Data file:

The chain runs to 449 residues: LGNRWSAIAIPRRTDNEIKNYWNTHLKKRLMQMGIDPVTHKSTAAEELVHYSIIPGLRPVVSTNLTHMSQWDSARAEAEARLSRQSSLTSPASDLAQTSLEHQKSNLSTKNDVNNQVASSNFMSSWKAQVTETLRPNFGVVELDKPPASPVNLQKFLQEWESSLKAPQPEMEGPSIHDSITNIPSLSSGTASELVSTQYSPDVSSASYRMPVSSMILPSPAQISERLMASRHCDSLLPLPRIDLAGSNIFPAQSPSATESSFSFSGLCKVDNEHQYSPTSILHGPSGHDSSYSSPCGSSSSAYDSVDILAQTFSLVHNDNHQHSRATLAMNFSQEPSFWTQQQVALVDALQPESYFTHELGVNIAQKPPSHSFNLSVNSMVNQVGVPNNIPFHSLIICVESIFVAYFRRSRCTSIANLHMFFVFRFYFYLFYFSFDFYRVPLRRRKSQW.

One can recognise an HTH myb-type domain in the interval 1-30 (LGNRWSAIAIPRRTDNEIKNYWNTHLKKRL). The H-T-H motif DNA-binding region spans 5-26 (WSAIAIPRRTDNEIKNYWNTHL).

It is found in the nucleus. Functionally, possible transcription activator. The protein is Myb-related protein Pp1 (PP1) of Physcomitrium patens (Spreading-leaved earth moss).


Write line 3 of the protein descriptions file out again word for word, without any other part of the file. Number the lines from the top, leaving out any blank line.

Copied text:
It is found in the nucleus. Functionally, possible transcription activator. The protein is Myb-related protein Pp1 (PP1) of Physcomitrium patens (Spreading-leaved earth moss).